I forget exactly how, but one day browsing the internet I came across the kickstarter for the sisyphus table, and was blown away. This is the first time I had seen something so captivating that I immediately wanted one. Checking their page, I was disheartened by the prices of the full wooden coffee tables, but I still considered it. I decided to try and see if anyone had built a DIY version of this table that I could perhaps take on myself before dropping thousands of dollars.
Eventually I stumbled upon a UK Engineer named Rob Dobson’s personal blog page. He had created a smaller version of with a similar mechanism. This looked promising. I saw he re-designed his whole bot and the mechanism to a new SCARA type robot. He had the 3D model and all the stl files ready for 3D printing, so I decided to start my journey of creating my own table from these plans.
As a side note – during my research I learned about all the CoreXY tables that have been doing similar things for years. I stumbled across the very nifty Sandify tool as well, which generates pattern gcode. I entertained the idea of a CoreXY table, but I had my mind set on a round coffee table after seeing the beautiful sisyphus tables, so the XY machines just wouldn’t fit my needs.
Rob’s blog gives a good idea of how to go about assembling everything, so I will just go over my differences here.
I don’t have a laser cutter – so I decided to 3D print everything out, not just the 3D printed parts.
I think the easiest think to do here is link my build album, because it shows the progress of the build. I wanted to build an actual piece of furniture for this table, to sit in our sitting room, so it had to look nice.
First working protoype of the robot
Table Design.. on the fly!
LED circuit design
Initial App development (Still under development….)
Close to final table design
3D printed LED holders
Veneer Glue-up.. ugh
Neoprene only – no sand
First Run! Spreading out the sand
Building a round table is hard! I used 2.5mm underlayment plywood cut into strips to build the round structure around my table frame. Using ratchet straps, I was able to clamp the wood good enough to make a decent structure. I then decided to glue maple veneer on the outside of the table for finishing. This was a nightmare. Trying to use ratchet straps on the veneer just created a whole new set of problems with bubbling because the veneer is so thin. It’s not really noticeable, but in my final table, there are noticeable bubbles in the veneer. Oh well.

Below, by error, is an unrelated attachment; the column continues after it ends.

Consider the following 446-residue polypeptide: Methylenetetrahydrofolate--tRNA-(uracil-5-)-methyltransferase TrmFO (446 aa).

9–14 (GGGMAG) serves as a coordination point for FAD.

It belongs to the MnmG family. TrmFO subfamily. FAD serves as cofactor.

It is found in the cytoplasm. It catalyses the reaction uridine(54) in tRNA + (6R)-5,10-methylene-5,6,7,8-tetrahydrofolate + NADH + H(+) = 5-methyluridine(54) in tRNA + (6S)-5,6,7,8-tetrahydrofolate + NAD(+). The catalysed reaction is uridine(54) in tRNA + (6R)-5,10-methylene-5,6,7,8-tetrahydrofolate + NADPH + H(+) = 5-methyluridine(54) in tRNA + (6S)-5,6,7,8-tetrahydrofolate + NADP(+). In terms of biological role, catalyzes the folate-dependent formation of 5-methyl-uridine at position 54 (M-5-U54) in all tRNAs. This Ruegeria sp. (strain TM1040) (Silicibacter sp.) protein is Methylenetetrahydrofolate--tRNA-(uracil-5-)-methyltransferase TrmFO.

I tried many different types of material for the “sand”. After researching for a while I couldn’t find any specific link to anything that I could actually buy. Some people recommended shuffleboard wax.. Some people said baking powder.. I tried them all. I finally settled on the hamster bathing sand. This is the finest sand I could find, while still able to maintain the peaks needed for nice shadows
With some coaxing, I was able to get Rob to add support for .thr files (Theta Rho), which are the native files for the sisyphus table, so now we can take advantage of the sisyphus pattern designer’s hard work and use these patterns on this custom table. There are still some kinks with thr support, but the majority of the files work correctly and look great! The sisyphus subreddit is a great place to find custom files.